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Eric M. Jackson, Daniel M. Schwartz, Anthony K. Sestokas, Deborah M. Zarnow, N. Scott Adzick, Mark P. Johnson, Gregory G. Heuer, and Leslie N. Sutton

Object

Fetal myelomeningocele closure has been shown to be advantageous in a number of areas. In this study, the authors report on neural function in patients who had previously undergone fetal myelomeningocele repair and returned to the authors' institution for further surgery that included intraoperative neurophysiological monitoring.

Methods

The authors retrospectively reviewed data obtained in 6 cases involving patients who underwent fetal myelomeningocele repair and later returned to their institution for spinal cord untethering. (In 4 of the 6 cases, the patients also underwent removal of a dermoid cyst [3 cases] or removal of an epidermoid cyst [1 case] during the untethering procedure.) Records and imaging studies were reviewed to identify the anatomical level of the myelomeningocele as well as the functional status of each patient. Stimulated electromyography (EMG) and transcranial motor evoked potential (tcMEP) recordings obtained during surgery were reviewed to assess the functional integrity of the nerve roots and spinal cord.

Results

During reexploration, all patients had reproducible signals at or below their anatomical level on stimulated EMG and tcMEP recordings. Corresponding to these findings, prior to tethering, all patients had antigravity muscle function below their anatomical level.

Conclusions

All 6 patients had lower-extremity function and neurophysiological monitoring recording signals at or below their anatomical level. These cases provide direct evidence of spinal cord and nerve root conductivity and functionality below the anatomical level of the myelomeningocele, further supporting that neurological status improves with fetal repair.

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Vidya M. Bhalodia, Daniel M. Schwartz, Anthony K. Sestokas, Gary Bloomgarden, Thomas Arkins, Patrick Tomak, Judith Gorelick, Shirvinda Wijesekera, John Beiner, and Isaac Goodrich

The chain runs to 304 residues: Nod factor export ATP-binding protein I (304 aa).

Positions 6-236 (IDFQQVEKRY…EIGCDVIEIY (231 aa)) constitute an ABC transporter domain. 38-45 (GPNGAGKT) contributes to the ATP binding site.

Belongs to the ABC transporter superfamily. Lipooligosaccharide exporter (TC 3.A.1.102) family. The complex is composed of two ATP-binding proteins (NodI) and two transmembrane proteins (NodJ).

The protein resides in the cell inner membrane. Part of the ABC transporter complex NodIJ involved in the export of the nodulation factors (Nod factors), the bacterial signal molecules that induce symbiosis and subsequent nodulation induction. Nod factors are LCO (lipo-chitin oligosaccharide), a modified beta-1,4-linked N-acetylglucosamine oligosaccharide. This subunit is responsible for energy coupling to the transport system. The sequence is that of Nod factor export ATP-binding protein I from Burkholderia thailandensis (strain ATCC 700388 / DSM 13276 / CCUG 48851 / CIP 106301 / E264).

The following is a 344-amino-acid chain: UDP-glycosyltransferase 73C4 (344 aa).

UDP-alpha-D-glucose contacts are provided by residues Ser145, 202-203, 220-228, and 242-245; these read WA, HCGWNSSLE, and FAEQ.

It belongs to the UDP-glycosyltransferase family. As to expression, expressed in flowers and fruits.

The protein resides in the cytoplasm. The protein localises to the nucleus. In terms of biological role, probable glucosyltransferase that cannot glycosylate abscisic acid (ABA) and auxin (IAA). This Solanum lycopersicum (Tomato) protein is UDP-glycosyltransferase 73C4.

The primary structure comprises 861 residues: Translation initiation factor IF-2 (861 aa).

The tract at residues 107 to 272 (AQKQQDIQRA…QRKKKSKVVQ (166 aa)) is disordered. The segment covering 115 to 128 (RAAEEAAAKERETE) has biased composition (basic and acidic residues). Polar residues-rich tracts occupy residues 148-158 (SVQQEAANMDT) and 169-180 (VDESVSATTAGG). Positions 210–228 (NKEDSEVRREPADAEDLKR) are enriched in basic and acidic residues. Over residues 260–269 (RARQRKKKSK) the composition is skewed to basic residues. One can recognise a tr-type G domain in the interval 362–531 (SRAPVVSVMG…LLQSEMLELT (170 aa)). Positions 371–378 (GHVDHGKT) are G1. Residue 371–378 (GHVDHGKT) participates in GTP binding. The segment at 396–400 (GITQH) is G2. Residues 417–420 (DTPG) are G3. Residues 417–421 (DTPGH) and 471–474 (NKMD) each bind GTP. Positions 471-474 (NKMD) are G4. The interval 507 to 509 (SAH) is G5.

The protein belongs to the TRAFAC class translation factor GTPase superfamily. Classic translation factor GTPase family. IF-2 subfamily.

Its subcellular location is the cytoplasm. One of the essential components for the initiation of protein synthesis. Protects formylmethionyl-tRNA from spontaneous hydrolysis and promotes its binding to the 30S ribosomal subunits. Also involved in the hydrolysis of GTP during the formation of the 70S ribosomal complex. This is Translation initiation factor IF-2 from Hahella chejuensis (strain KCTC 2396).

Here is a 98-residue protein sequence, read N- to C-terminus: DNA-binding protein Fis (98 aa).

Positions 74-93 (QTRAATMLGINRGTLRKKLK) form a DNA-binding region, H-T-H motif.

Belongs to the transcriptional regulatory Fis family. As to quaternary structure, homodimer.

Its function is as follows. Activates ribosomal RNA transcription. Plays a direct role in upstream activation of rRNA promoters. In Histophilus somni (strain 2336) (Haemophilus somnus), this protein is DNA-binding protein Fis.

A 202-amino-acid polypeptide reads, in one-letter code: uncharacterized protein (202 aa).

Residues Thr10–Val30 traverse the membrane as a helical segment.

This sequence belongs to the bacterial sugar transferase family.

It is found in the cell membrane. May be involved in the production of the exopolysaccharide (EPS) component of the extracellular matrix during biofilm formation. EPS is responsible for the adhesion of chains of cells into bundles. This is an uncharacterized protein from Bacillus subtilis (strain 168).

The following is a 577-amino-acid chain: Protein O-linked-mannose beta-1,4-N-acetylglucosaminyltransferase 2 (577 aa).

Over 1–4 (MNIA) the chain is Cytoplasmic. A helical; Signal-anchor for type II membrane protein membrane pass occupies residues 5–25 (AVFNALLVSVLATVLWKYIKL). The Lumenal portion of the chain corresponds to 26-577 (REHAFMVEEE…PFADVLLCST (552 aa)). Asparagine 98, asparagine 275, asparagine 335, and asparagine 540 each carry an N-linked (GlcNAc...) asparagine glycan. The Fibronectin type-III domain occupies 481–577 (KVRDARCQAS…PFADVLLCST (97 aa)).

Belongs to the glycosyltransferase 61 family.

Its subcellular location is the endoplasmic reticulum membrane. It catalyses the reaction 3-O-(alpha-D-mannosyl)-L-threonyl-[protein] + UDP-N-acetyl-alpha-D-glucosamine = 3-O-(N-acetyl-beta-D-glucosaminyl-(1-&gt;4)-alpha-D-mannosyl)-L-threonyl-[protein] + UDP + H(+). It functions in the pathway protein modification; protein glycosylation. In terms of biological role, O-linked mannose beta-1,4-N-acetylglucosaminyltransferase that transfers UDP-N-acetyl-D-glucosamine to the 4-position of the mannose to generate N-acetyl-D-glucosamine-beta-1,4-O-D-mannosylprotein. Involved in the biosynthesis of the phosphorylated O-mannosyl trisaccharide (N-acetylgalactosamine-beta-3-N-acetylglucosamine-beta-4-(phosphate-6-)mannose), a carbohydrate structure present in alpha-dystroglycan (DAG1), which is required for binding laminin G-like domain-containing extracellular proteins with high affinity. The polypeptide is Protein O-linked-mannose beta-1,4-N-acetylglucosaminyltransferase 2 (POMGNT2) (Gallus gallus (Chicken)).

Object

Deltoid muscle weakness due to C-5 nerve root injury following cervical spine surgery is an uncommon but potentially debilitating complication. Symptoms can manifest upon emergence from anesthesia or days to weeks following surgery. There is conflicting evidence regarding the efficacy of spontaneous electromyography (spEMG) monitoring in detecting evolving C-5 nerve root compromise. By contrast, transcranial electrical stimulation–induced motor evoked potential (tceMEP) monitoring has been shown to be highly sensitive and specific in identifying impending C-5 injury. In this study the authors sought to 1) determine the frequency of immediate versus delayed-onset C-5 nerve root injury following cervical spine surgery, 2) identify risk factors associated with the development of C-5 palsies, and 3) determine whether tceMEP and spEMG neuromonitoring can help to identify acutely evolving C-5 injury as well as predict delayed-onset deltoid muscle paresis.

Methods

The authors retrospectively reviewed the neuromonitoring and surgical records of all patients who had undergone cervical spine surgery involving the C-4 and/or C-5 level in the period from 2006 to 2008. Real-time tceMEP and spEMG monitoring from the deltoid muscle was performed as part of a multimodal neuromonitoring protocol during all surgeries. Charts were reviewed to identify patients who had experienced significant changes in tceMEPs and/or episodes of neurotonic spEMG activity during surgery, as well as those who had shown new-onset deltoid weakness either immediately upon emergence from the anesthesia or in a delayed fashion.